Advocates, farm workers, and environmental justice communities have been calling for a statewide pesticide notification system for years. Ultimately, our shared goal is to eliminate the use of dangerous pesticides in agriculture, but in the meantime, communities have the right to be notified in advance if hazardous pesticides will be applied.
As a result of our advocacy along with other environmental groups, the Department of Pesticide Regulation (DPR) is developing a statewide pesticide notification system and has launched four county-level pesticide notification pilots to inform its development. The four pilots are in Riverside, Santa Cruz, Stanislaus and Ventura counties. However, the pilots have serious shortcomings that make them unsuitable models for the statewide notification system. Our goal is to let DPR know about our concerns and ensure that the statewide pesticide notification system that DPR creates is robust, inclusive, and implemented as soon as possible.
Pilot Program in Grayson, CA
The Stanislaus County Agricultural Commissioner, in voluntary partnership with the California Department of Pesticide Regulation (DPR), is participating in a pilot program to support DPR’s development of a statewide pesticide application notification system launched in April 2022.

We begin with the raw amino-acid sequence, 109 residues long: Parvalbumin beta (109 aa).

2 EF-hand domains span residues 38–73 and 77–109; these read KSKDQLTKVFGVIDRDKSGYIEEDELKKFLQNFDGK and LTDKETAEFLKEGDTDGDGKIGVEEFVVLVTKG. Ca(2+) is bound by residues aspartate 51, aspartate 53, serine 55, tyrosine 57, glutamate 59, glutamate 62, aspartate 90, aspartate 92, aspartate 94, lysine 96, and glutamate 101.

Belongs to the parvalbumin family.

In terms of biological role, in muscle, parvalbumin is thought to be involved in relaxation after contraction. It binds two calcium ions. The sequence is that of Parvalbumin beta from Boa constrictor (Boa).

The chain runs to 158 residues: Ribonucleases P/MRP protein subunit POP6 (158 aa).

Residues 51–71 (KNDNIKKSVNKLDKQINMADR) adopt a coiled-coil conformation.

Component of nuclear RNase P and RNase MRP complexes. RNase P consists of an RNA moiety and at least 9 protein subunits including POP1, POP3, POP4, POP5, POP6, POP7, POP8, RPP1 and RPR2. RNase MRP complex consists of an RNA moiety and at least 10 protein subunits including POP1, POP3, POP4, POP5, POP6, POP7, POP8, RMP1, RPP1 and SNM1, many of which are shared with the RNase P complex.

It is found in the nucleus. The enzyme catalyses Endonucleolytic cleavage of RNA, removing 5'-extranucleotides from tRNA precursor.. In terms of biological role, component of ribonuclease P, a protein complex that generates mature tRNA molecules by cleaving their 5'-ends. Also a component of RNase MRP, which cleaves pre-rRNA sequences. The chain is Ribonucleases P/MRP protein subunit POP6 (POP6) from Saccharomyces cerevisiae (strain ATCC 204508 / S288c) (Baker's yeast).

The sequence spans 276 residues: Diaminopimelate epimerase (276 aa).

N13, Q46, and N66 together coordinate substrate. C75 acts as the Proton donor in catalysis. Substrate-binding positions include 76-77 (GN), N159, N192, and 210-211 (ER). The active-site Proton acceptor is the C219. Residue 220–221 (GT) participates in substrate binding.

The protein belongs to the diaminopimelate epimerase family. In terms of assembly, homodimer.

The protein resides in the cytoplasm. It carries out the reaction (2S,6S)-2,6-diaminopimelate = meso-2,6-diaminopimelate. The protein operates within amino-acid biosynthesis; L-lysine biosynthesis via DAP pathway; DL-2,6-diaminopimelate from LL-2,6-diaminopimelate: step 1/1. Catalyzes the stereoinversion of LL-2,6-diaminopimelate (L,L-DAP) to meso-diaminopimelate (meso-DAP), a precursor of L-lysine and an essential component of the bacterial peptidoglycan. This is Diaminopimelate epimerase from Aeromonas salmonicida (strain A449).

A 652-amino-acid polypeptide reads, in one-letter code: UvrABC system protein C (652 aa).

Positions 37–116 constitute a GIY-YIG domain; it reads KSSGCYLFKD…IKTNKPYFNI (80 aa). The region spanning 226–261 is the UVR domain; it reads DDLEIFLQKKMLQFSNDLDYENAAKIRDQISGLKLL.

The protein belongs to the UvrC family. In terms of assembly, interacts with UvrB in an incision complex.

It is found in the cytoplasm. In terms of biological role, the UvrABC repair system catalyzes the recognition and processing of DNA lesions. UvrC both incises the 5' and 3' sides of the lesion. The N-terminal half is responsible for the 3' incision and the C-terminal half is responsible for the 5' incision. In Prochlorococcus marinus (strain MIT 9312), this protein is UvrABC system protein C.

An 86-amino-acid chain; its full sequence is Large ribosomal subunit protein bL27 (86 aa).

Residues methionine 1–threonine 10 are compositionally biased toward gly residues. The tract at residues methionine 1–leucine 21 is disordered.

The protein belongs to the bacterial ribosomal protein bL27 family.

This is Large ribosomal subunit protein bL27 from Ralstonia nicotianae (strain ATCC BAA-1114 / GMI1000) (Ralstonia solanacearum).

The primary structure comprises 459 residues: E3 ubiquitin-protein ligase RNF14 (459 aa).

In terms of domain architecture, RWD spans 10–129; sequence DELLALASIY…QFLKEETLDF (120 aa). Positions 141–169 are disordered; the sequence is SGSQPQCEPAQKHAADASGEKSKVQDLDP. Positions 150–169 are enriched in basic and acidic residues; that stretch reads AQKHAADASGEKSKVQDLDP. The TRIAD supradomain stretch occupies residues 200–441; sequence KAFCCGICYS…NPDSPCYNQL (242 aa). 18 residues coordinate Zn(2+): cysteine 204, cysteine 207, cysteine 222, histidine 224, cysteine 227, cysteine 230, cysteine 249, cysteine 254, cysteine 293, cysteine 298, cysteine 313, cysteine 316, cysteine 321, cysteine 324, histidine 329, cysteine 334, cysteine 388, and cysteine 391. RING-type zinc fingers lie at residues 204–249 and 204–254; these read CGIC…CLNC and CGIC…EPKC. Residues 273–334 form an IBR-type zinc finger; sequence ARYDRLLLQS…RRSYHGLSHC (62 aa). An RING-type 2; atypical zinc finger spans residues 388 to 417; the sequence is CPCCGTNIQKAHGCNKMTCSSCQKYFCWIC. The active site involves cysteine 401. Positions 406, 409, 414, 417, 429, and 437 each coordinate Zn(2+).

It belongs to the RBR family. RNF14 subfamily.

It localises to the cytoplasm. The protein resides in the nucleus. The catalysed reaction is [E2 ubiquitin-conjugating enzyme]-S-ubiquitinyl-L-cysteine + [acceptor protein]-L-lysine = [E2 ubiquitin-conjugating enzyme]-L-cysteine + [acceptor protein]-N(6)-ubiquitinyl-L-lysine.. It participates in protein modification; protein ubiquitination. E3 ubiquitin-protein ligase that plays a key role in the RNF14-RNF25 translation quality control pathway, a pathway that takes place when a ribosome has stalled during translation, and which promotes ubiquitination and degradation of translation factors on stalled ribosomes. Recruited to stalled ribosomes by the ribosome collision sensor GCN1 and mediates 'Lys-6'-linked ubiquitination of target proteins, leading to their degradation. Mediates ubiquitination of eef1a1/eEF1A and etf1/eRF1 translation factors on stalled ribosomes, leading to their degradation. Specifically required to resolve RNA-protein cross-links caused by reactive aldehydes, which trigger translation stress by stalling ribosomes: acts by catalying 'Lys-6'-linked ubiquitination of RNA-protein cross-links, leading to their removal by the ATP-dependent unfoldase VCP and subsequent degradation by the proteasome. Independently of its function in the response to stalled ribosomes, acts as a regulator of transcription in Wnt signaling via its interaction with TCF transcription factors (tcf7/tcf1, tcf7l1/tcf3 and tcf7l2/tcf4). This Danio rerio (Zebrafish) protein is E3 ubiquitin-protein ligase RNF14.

If you live, work, or spend large periods of time in Grayson, CA register to receive notifications of upcoming applications of restricted pesticides, that are scheduled to be applied within an adjacent section, or township range around your subscribed locations. A span of at least one mile from your requested locations.
California’s new pesticide notification system aims to protect public health. Will it work?
Community activists were instrumental in achieving the landmark program. But they worry it won’t go far enough to shield rural communities and farmworkers from pesticide harm.
Editor’s note: This story is the second of “Adrift,” a three-part series by Environmental Health News and palabra, a multimedia platform of the National Association of Hispanic Journalists, on pesticide use in California that finds rural communities of color and farmworkers are disproportionately exposed to some of the most dangerous chemicals approved for use in agriculture.
Para leer este reportaje en español haga clic aquí.
VIP is a steering committee member of Californians For Pesticide Reform (CPR)
CPR is a statewide coalition of more than 190 organizations, founded in 1996 to fundamentally shift the way pesticides are used in California. CPR has built a diverse, multi-interest coalition to challenge the powerful political and economic forces opposing change. Our member organizations include public health, children’s health, educational and environmental advocates, clean air and water organizations, health practitioners, environmental justice groups, labor organizations, farmers, and sustainable agriculture advocates.